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DNForum Study on Name Selection Strategies

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DomeBase

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Dear DNForum folks:

If this research has not been done elsewhere, it would be interesting to do a survey/study of the different name selection strategies used by folks here at DNForum. For example, my sense is that some people go for names pretty much based on traffic alone, others specialize in particular content areas (e.g. vehicles), others try to anticipate new technologies or company names, some stick with .com while others venture on new extensions, some focus on generics, some focus on short names, etc.

This survey/study could be done in three steps --

1. In this thread, several of you post a one or two sentence summary of your strategy for domain name selection.

2. After collecting different strategies for a while, these strategies are consolidated into around 10, listed in a poll on the DNForum (if this is OK with moderators, etc.), and anonymous responses are collected. We might also ask for anonymous self-evaluation of strategy success (on a scale from 1 to 10) in terms of sales and domain-development value? perhaps also dollar or quantity range of registrations?

3. Results are summarized and reported here in a study report... giving credit to the DNForum. Perhaps the results might even be reported elsewhere, again giving credit to the DNForum as the source?

If you folks think that this would be interesting, then please start posting strategies below. If you have suggestions to improve the idea or concerns about it, those comments are welcome also.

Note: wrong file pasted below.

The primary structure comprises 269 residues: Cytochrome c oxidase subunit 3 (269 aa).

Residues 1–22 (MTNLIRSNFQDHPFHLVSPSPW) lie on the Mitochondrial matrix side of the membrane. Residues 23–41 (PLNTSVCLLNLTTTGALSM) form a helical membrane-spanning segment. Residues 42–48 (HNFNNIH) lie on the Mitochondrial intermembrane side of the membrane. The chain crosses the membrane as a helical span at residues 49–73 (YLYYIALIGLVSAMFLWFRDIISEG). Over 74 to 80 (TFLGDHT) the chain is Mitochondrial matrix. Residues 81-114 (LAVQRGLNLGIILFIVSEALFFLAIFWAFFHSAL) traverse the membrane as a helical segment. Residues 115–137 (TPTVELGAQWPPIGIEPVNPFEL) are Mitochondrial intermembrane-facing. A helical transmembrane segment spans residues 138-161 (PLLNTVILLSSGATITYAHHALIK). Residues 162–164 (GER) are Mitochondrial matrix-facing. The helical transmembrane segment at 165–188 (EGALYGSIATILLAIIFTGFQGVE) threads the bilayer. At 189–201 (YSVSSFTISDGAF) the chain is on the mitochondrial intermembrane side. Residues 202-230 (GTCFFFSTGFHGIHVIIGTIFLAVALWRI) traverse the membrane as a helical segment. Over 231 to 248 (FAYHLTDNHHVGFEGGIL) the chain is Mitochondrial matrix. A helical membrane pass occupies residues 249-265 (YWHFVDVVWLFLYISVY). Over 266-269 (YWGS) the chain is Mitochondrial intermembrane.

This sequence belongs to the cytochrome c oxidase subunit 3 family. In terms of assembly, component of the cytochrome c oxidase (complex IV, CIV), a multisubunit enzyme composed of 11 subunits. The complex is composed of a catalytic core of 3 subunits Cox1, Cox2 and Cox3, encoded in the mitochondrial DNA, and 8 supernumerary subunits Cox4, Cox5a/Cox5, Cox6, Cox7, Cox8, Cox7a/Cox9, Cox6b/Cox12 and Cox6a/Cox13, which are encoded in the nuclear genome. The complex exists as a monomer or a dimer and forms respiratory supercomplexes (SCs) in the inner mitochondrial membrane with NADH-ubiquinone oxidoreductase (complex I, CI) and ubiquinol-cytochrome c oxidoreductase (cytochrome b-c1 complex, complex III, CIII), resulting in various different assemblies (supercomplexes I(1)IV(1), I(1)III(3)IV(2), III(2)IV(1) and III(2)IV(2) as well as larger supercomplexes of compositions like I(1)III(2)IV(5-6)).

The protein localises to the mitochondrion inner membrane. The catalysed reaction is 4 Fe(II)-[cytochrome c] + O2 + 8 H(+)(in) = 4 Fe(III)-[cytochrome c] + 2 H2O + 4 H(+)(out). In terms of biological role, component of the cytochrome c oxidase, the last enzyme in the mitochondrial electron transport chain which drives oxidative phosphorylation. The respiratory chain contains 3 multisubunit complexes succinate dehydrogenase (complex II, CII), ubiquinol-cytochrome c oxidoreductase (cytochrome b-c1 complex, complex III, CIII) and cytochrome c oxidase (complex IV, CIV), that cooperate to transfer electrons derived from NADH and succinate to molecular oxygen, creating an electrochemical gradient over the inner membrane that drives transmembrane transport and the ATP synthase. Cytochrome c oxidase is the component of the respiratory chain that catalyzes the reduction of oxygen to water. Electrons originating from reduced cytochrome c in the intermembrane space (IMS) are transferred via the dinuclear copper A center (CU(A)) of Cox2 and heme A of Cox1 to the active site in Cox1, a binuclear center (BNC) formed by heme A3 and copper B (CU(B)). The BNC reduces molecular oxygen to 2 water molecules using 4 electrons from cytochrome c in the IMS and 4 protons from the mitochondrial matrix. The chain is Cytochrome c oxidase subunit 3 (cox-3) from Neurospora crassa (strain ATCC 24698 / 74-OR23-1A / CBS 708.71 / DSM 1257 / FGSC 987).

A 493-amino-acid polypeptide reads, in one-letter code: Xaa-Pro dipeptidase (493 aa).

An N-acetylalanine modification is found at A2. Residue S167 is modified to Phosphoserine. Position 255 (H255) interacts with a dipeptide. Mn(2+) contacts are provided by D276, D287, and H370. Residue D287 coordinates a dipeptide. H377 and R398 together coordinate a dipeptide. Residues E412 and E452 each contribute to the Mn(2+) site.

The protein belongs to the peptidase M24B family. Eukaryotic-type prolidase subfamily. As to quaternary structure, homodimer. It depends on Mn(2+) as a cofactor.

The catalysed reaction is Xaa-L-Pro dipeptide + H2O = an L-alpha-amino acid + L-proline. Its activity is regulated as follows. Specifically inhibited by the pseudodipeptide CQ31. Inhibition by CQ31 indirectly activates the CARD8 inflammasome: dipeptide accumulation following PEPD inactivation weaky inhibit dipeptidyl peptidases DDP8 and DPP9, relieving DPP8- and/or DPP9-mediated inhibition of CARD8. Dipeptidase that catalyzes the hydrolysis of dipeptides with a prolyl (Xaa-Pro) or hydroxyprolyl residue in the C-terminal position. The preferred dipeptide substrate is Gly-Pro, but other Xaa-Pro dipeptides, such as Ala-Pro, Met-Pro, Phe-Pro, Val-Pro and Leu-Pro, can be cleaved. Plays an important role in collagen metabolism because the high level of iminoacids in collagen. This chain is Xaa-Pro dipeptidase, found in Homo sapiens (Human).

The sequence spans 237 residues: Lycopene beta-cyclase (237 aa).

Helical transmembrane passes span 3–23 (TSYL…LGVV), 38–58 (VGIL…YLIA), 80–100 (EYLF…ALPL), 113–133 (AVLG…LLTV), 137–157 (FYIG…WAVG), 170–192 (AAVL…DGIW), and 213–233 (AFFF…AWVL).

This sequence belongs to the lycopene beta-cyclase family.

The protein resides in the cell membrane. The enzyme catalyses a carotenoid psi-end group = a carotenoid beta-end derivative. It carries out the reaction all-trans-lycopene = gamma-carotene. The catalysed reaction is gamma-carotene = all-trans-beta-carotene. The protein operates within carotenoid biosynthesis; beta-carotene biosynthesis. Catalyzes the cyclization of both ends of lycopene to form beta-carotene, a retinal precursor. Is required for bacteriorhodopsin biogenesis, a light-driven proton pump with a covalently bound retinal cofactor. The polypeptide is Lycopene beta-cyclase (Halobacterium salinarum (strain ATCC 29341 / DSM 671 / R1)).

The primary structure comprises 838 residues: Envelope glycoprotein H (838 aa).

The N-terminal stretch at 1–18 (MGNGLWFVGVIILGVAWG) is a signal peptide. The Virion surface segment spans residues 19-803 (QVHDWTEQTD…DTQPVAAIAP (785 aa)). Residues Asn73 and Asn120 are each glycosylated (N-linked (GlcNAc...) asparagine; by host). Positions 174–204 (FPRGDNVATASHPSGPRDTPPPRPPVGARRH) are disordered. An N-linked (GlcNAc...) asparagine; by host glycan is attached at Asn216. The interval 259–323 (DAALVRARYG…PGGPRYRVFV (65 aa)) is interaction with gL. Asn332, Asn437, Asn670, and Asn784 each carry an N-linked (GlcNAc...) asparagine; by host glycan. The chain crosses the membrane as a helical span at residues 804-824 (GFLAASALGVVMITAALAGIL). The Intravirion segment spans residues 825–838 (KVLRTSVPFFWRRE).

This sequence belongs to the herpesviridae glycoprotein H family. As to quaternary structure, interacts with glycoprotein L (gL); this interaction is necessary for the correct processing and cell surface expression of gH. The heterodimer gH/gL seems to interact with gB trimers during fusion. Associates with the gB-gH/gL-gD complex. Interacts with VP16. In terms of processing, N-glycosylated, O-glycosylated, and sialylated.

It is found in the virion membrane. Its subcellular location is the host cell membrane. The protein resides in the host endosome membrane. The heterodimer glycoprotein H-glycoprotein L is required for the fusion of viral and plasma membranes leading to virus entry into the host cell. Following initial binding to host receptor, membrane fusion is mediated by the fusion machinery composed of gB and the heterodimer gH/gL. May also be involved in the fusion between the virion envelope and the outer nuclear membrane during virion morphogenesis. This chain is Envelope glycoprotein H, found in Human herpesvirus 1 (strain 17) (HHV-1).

Sincerely, DomeBase
 
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domainduck

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Don't tell anyone my secrets.




quack :D
 

David G

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Excellent idea Bob, such a study would be valuable. BTW, I see you mentioned some of us here concentrate on short names, etc. What about including some who concentrate on long domains, such as myself?

Most of my domains are long and I have concentrated on them since late 1999 when real long names were first allowed.

The reason for this is three-fold. First, all the good short ones are mostly long gone. Plus, with long domains you can easily target industry phrases and precise keyword terms involving multiple words. Lastly, by using long domains you can achieve even better well targeted traffic than is sometimes possible with short names.

A long domain which is also a real name is worth zillions of times more money than a made-up non-real short name.

You would be surprised to see the type-in and search traffic some of these long domains receive :)
 

DomeBase

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I guess this means this is a go. Thanks RealNames. Alas, dd -- I guess we'll never find out how to profit from fowl play, but that's your call to make! ;)

As for me, I use different strategies for .COM and for .INFO.